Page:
It’s not data dependent, it’s sheer lunacy. This is Economics.

Therefore, the results have been rising insanity. Picture yourself as an Italian. Europe’s political class tells you, based on Economists’ math, that you better just accept the way things are, that you don’t know how good you have it. Europe’s economy is booming and therefore you must be some form of detestable “ism” to resist their carefully laid plans.

Now, all of a sudden, the European economy as a whole is slowing and even contracting in some parts. You never felt this boom they talked about endlessly and now you can sense even that might be gone.

And that’s why it is really dangerous. Because Italy’s economy, Europe’s third largest, has shrunk. In Q2 2018, the latest Eurostat figures for Italy alone, Italian GDP was still 5% below the peak in Q1 2008. Five percent is a huge contraction for any single recession. Stretched out over ten and a half years it is nothing at all like recession, it is absolute criminal corruption. Not the kind where officials are looting the Treasury, but intellectual corruption that is far more dastardly and ultimately destructive.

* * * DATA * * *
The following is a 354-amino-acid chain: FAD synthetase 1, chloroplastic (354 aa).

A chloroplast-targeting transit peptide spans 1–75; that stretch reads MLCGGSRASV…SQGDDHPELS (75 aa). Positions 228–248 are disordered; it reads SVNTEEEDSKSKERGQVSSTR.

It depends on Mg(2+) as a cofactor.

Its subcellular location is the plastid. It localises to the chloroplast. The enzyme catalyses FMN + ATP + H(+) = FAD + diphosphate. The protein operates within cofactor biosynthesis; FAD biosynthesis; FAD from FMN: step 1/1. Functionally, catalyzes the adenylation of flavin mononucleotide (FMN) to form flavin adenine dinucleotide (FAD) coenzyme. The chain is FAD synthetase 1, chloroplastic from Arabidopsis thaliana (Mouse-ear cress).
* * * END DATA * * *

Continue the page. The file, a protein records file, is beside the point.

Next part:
And if Europe’s economy as a whole is now at best slowing, you know as an Italian the chances Italy’s economic condition will somehow change for the better is practically nothing. For if Europe isn’t growing, Italy hasn’t a prayer.

The Italians, they are data dependent.

This would be alarming enough on its own, but Europe’s sudden economic struggles in 2018 quite against all mainstream expectations and perceptions presage rough times for more than just unfortunate Europeans stuck with Draghi and the ECB. Economists and policymakers (redundant) in the United States currently gloating about some US boom should take note of the tone and audaciousness of their European counterparts late last year.

The President’s recent rhetoric with regard to Powell suggests that he has.

Europe is merely further along the same path than the US economy. Quite simply, it hit its low ceiling before the American economy did. The idea of decoupling is as ridiculous as “somewhat weaker than expected.”

From the get-go, in January, 2018 has been a huge disappointment. That already told us Economists hadn’t actually been paying close attention to data and making honest assessments. As it goes further along, though, we may end the year in far more dangerous than merely frustrating circumstances.

By all means, end QE. To do it close to or perhaps in full-blown recession would be perfectly fitting for the whole regime. The reasons and justifications won’t matter. That’s because it didn’t, and doesn’t, matter. QE or no QE, the global economy isn’t moved by central banks. They are, and have been, irrelevant. That much should be painfully obvious by now.

They really don’t know what they are doing. It’s starting to show, again, for a fourth time. The world simply will not stand for much more of this.